Happy Monday!

There is a saying in Costa Rica that reads, “Lunes ni las gallinas ponen”, which means On Mondays, not even the hens are laying. We certainly can relate to Mondays in that way. With all of the activities and projects, it sometimes seems like we need another weekend in order to rest from our weekend. For this reason, it is important to start off with a good breakfast to get our energy going, and on days like today, Costa Rica’s national holiday of Labor Day, we have the time to prepare it.

For starters:
Of course, no breakfast is complete without a good cup of coffee, but how to prepare it? Prepare it Costa Rican style, cafĂ© chorreado. First, you need a chorreador, the coffe maker pictured in this post, which essentially is a cloth bag suspended by one of a various arry of wooden frames. I picked up what I thought was a fairly attractive one for about $12. The coffee, ground fairly fine, is placed in the wet bag at the desired strength. (I prefer 2 tbls. per 6 oz. of water.) Then, water, just off of the boil, is poured over the grounds slowly, so as to create a stream, or “chorro” from the bag into the cup. The result is a fine brew that allows the natural oils of the coffee to pass through to the cup. And although many Ticos have switched to the “coffee maker” because of convenience, the choreador is still the most repected way to make coffee.

The main course:
OK, the coffee is taken care of, but what to eat? Gallo Pinto of course! The traditional breakfast food of Costa Rica, Gallo Pinto consists of beans, (normally black) and rice to which is added cilantro, bell peppers, onions, and the top secret ingredient, Salsa Lizano. A truly Tico flavoring that gives gallo pinto it’s charateristic taste. Added to this is usually eggs, the tomato for color, and in this picture, some Mexican chorizo or spicy sausage. We added it to give the meal some Mexican zing. (We are missionaries to Mexico.)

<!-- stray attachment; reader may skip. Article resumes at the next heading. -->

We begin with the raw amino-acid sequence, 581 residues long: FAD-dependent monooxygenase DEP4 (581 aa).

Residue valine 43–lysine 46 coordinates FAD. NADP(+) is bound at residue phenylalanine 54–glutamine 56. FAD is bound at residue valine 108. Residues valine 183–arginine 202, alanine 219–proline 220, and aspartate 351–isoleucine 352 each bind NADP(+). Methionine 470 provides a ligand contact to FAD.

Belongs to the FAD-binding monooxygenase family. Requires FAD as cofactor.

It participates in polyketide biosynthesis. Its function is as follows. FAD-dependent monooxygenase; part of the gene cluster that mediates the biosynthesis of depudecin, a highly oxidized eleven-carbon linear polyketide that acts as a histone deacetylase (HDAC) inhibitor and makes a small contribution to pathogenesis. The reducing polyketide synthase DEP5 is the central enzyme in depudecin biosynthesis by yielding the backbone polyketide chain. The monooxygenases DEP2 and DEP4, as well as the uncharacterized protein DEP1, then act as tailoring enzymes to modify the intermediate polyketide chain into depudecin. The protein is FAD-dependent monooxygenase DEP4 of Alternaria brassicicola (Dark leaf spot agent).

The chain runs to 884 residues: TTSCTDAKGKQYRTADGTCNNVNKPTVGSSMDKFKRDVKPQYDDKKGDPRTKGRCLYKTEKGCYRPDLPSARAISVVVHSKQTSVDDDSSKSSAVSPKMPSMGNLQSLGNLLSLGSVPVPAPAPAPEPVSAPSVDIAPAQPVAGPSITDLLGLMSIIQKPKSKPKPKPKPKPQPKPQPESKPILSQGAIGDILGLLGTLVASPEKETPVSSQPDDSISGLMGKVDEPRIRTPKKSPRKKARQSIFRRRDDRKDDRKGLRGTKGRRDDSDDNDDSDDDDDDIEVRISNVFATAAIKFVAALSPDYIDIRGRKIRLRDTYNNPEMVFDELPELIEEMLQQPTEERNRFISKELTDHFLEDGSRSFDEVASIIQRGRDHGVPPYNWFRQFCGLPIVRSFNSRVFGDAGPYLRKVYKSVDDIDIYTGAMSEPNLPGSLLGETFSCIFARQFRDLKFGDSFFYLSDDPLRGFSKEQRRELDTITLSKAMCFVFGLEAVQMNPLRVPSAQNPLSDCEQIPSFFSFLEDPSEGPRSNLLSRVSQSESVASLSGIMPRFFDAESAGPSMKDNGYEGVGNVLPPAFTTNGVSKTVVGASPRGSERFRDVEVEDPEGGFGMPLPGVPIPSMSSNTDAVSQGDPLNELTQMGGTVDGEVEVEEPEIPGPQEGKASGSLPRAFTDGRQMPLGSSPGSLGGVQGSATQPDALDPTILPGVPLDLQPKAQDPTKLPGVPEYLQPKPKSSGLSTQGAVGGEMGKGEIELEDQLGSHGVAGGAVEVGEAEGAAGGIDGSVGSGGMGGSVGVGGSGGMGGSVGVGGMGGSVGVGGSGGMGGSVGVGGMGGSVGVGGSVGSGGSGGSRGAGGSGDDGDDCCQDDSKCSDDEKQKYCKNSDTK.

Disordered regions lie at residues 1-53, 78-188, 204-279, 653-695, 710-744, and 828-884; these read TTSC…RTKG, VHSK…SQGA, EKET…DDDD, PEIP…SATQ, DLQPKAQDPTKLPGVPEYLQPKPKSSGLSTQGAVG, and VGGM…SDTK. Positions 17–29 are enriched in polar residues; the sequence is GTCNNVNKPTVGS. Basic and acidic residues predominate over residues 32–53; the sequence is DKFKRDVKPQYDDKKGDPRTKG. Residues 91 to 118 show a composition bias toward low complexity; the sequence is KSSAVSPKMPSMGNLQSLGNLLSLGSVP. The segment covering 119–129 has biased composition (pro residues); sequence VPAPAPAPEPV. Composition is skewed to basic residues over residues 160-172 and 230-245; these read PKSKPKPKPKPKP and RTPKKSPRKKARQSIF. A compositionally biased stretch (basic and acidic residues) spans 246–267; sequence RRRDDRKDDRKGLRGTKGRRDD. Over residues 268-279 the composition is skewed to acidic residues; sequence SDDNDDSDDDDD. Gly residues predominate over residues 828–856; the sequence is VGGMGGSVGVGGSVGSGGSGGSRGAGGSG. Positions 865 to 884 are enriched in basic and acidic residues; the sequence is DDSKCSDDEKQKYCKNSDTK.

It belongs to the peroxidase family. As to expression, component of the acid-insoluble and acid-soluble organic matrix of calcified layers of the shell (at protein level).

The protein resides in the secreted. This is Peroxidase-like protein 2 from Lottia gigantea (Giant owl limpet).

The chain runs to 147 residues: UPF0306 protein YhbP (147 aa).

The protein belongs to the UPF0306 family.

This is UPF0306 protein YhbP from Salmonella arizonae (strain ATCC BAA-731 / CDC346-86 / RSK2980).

So there you have it, a good Monday morning pic me up. Sorry that this came on Tuesday for those of you who are subscribing via email.

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  1. amy's friend debbie :)’s avatar

    Now THAT is cool.

  2. Debbie's friend Amy’s avatar

    Very cool. How hard is it to clean?

  3. Dave’s avatar

    The choreador is about as easy as it gets to clean. Just flip the bag inside out to knock out the grounds, scrub the filter to clean out the residue, and hang it in the frame to dry.

  4. Brady’s avatar

    Yeah, yeah . . . I see all of the coffee posts, but what about the great Costa Rican tea? You must be bias!

  5. Dave’s avatar

    You’re right. I am biased. I’m a coffee lover, but coffee is basically what built this society. In fact, it was a tax on coffee that built the National Theater, the “jewel” of Costa Rican culture. So, I’m just mixing in with the coffee biased culture of this country. Still, let me know what to look for and I’ll write a post about it.

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